The BIOFIN Approach

The BIOFIN Methodology

Available evidence and the decisions adopted by Parties to the Convention on Biological Diversity (CBD) indicate that a significant gap remains in finance for biodiversity management, for countries to drastically scale up their efforts and achieve the 20 Aichi Targets defined in the CBD’s Strategic Plan for 2011-2020. A preliminary assessment recently conducted under the auspices of the High-level Panel on Global Assessment of Resources for Implementing the CBD Strategic Plan estimated that the global investment required ranges between 130 and 440 billion US$ annually. While useful, this and similar other global estimates are based on extrapolations sensitive to the underlying assumptions. To define biodiversity finance needs and gaps with greater precision and to determine related challenges and opportunities for resource mobilization, detailed national-level (bottom-up) assessments are therefore required. In this context, UNDP in October 2012 launched the Biodiversity Finance Initiative – BIOFIN, as a new global partnership seeking to address the biodiversity finance challenge in a comprehensive manner – building a sound business case for increased investment in the management of ecosystems and biodiversity.

Guided by a steering committee representing the partners, BIOFIN works along two main axes:

I) Globally-led development of a new methodological framework

An entirely new methodological framework is being developed and piloted for undertaking national-level “bottom-up” analyses of the finance-relevant enabling context; for determining the current / baseline investment in biodiversity; for quantifying the full cost of meeting national biodiversity conservation targets and the resulting finance gap; and for assessing the suitability of financial mechanisms and developing national resource mobilisation strategies that are fully appropriated by national governments and other key in-country stakeholders. The methodologies applied in the project will be refined through regional and global learning, and made available more widely.

II) Adaptation and implementation of this new methodological framework at national level

To help countries increase the importance attributed to biodiversity and in consequence bridge the financing gap, the work at national level will be led by Ministries of Finance, Economics or Planning and the Ministry of Environment. It is articulated through the following components:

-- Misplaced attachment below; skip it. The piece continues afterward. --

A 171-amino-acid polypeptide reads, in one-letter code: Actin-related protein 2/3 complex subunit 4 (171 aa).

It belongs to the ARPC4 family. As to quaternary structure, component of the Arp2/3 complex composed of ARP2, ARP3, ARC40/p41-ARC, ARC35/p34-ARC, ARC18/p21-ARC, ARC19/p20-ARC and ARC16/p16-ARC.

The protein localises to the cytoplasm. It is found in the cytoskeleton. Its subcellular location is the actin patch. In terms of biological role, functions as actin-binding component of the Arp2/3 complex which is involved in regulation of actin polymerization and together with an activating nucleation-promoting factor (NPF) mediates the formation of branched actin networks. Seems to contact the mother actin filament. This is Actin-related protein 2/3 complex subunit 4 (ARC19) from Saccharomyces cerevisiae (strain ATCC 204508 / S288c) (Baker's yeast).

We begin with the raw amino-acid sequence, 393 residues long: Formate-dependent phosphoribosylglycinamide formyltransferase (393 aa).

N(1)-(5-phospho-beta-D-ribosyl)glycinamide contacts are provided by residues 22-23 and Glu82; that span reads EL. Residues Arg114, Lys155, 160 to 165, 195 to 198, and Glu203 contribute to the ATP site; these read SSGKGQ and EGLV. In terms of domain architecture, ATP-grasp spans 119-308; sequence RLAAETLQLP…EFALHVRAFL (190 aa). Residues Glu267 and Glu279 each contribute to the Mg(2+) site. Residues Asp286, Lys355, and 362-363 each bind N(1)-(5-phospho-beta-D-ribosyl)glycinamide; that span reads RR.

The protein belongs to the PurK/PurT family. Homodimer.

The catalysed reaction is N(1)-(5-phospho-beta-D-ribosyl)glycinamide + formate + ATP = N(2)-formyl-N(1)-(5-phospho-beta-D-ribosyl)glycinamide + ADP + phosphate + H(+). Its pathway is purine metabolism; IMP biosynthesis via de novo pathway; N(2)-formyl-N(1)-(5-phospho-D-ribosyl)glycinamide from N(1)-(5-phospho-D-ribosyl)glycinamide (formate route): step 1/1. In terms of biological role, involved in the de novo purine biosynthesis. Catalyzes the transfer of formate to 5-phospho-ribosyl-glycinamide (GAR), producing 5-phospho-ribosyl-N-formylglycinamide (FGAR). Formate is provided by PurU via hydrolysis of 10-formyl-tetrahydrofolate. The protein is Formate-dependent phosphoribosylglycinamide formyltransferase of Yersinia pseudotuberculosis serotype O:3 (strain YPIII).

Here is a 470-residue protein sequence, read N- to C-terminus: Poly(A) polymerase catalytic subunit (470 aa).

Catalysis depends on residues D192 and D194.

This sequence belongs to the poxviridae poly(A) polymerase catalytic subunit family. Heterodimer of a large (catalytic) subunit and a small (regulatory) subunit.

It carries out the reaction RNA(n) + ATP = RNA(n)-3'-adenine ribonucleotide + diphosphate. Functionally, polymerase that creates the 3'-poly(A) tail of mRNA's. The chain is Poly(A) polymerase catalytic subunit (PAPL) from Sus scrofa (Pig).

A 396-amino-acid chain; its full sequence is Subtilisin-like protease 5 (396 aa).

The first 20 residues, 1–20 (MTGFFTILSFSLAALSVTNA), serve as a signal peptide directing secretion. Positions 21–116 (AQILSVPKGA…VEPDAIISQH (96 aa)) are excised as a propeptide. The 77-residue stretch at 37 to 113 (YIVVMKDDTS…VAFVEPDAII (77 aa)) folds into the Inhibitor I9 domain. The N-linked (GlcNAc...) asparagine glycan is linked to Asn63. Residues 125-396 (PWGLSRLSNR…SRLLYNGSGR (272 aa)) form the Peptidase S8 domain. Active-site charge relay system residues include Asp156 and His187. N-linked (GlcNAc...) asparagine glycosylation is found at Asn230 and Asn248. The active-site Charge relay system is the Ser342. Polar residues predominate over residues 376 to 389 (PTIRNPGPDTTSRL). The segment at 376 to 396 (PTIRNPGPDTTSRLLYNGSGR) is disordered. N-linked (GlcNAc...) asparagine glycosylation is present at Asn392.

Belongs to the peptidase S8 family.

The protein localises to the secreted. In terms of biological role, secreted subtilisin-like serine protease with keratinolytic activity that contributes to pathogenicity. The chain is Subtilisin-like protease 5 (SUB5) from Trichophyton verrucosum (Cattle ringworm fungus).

1. Analyze the integration of biodiversity and ecosystem services in sectoral and development policy, planning and budgeting

Participating countries will analyse the current policy and institutional frameworks affecting biodiversity and ecosystem services both positively and negatively, and quantify related investments through comprehensive reviews of past and current (baseline) public and private expenditures. Analyses of impact, effectiveness and coherence will provide key opportunities for mainstreaming, aimed at reducing the cost of biodiversity management, such as through the removal of perverse incentives.

2. Assess future financing flows, needs and gaps for managing and conserving biodiversity and ecosystem services

Participating countries will project anticipated future investment in biodiversity, and determine the financing needed to meet agreed national priorities reflecting the CBD Aichi Targets, building on and interacting with the NBSAP process, and taking into account cost-effectiveness and the effects of an improved enabling environment. The difference between the projected future investment and the required investment will enable the quantification of the finance gap.

3. Develop comprehensive national Resource Mobilization Strategies to meet the biodiversity finance gap

Following an assessment of the full range of potential financing mechanisms (traditional and innovative, national and international), each participating country will develop a strategy to address the finance gap, combining suitable and nationally-adapted mechanisms. The strategy will analyse opportunities, risks and barriers related to the implementation of these mechanisms and provide solutions and recommendations, including on the enabling environment and safeguards.